Why are Simple Things Special?

elizabeth-floyd-blog-musing-about-art-image

Have you ever wondered what makes simple objects
so special and remarkable?

This is something I ponder, and have never found an exact reason it is so.

Instead, my reaction is more from the gut, often I respond emotionally to a scene on a very unconscious level, where I just feel a sense of happiness, connection, and warmth. I think these feelings are universal, and have always been a part of our lives.

Still-life painting by Chardin

{Basket of Peaches, with Walnuts, Knife, and a Glass of Wine by Jean-Baptiste-Siméon Chardin}

 

In 18th Century France, when art was dominated by the highly refined Rococo style, Jean-Baptiste-Siméon Chardin chose to celebrate the common, treating still life with a respect that was hardly given any attention by his contemporaries. At the time, history painting was considered the supreme classification of art, and the genre of still life was relegated to only being the decorative background to more “serious” work.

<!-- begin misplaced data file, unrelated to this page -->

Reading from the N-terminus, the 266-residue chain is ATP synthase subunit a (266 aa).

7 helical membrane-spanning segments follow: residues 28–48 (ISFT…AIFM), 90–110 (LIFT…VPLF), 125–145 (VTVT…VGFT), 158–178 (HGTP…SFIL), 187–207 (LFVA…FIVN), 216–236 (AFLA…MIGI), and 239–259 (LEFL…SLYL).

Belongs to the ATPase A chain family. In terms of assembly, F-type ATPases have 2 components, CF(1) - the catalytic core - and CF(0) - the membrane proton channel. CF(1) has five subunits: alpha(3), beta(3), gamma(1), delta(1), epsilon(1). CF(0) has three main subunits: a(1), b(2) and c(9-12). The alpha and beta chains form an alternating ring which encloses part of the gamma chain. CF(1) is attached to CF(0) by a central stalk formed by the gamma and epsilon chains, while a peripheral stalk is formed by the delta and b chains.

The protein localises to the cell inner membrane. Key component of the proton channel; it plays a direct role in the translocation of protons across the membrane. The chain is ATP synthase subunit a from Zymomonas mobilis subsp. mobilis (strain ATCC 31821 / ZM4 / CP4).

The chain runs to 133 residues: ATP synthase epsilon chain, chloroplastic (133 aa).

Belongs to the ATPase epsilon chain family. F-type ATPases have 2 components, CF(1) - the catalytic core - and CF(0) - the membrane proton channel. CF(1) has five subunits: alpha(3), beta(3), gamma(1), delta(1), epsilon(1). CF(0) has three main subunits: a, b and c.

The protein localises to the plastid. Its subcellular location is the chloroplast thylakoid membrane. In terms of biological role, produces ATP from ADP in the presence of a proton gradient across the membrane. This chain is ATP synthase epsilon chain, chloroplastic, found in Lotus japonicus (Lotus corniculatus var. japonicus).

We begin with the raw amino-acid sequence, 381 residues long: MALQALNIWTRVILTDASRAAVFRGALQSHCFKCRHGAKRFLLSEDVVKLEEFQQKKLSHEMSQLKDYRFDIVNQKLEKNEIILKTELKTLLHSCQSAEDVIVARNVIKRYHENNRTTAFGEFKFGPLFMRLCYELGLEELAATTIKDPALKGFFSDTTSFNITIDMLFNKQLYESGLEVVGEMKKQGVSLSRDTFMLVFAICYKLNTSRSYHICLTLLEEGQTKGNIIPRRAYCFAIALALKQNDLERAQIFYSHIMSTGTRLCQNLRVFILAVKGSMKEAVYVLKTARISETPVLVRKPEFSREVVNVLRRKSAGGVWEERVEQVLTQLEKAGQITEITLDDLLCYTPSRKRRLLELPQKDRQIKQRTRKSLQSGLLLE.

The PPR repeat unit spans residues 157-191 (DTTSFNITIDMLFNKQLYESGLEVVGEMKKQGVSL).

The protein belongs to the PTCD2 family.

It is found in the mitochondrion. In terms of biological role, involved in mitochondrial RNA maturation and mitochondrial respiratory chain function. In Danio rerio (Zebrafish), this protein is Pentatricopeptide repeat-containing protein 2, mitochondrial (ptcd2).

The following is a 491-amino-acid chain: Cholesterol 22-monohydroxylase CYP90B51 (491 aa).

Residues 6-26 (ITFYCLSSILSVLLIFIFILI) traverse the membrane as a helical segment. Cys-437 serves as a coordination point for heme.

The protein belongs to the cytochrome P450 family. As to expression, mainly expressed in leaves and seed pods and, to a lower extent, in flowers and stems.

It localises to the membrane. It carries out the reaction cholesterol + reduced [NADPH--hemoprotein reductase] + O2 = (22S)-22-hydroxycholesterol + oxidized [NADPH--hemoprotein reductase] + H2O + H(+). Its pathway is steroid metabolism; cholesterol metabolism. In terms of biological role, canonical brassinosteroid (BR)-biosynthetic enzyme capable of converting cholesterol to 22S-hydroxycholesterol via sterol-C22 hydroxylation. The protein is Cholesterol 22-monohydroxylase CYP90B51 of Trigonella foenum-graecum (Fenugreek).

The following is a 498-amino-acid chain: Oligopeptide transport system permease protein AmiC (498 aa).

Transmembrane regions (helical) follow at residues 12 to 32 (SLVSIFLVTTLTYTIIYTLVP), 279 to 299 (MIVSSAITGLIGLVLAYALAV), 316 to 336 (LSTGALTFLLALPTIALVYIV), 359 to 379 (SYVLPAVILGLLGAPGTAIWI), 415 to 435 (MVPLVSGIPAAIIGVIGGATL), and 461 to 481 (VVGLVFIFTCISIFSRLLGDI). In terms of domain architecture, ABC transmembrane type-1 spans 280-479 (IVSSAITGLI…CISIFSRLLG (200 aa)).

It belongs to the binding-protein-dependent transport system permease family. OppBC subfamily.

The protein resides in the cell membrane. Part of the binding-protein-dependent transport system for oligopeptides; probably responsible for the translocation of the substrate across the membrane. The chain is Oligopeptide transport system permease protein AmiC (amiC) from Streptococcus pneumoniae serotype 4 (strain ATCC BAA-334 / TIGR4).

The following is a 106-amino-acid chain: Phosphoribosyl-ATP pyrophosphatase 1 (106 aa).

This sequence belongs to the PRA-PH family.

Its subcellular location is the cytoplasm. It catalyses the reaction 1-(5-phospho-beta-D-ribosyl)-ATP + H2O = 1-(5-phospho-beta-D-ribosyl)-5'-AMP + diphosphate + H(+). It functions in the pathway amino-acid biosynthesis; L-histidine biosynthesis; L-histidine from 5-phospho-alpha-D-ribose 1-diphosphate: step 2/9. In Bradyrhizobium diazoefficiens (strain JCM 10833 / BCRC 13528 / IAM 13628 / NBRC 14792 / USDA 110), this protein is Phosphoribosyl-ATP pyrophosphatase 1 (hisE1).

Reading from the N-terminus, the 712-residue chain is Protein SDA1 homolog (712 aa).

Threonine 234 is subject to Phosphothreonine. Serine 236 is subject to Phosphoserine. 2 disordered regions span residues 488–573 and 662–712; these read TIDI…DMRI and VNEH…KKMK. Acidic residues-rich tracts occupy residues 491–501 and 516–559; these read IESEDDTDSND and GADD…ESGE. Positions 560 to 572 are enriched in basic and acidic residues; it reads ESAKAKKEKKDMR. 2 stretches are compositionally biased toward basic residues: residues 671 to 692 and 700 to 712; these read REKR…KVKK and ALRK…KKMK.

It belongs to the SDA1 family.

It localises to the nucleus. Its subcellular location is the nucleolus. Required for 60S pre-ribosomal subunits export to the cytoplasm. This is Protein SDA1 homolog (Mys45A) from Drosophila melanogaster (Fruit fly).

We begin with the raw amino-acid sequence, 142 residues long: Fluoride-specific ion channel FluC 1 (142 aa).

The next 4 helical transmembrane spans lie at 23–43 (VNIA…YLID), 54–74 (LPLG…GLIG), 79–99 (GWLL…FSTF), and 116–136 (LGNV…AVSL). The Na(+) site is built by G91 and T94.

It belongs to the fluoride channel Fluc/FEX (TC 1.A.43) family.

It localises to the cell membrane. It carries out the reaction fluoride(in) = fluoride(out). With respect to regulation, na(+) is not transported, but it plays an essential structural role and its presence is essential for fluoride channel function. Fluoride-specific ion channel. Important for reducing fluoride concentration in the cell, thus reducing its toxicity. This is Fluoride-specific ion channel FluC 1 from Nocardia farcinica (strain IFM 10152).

Instead Chardin imbued his paintings with a beguiling sense of appreciation for the here and now, celebrating the present by identifying the beauty found in common household objects. Simple groupings that still resonate today because his paintings present scenes of common objects that evoke the sense of looking through a window, not our own and not of our time, but still reminiscent of our own lives.

I still remember the first time I was exposed to Chardin’s work. It was as if my world had just expanded.  And my attitude towards the simple objects that populated my life had just gained a new level of appreciation, because everything was now given an opportunity to be seen as special and unique. This awareness made me more willing to pause, observe, and appreciate the simple things in my daily routine.

Do you think simple things are special?

 

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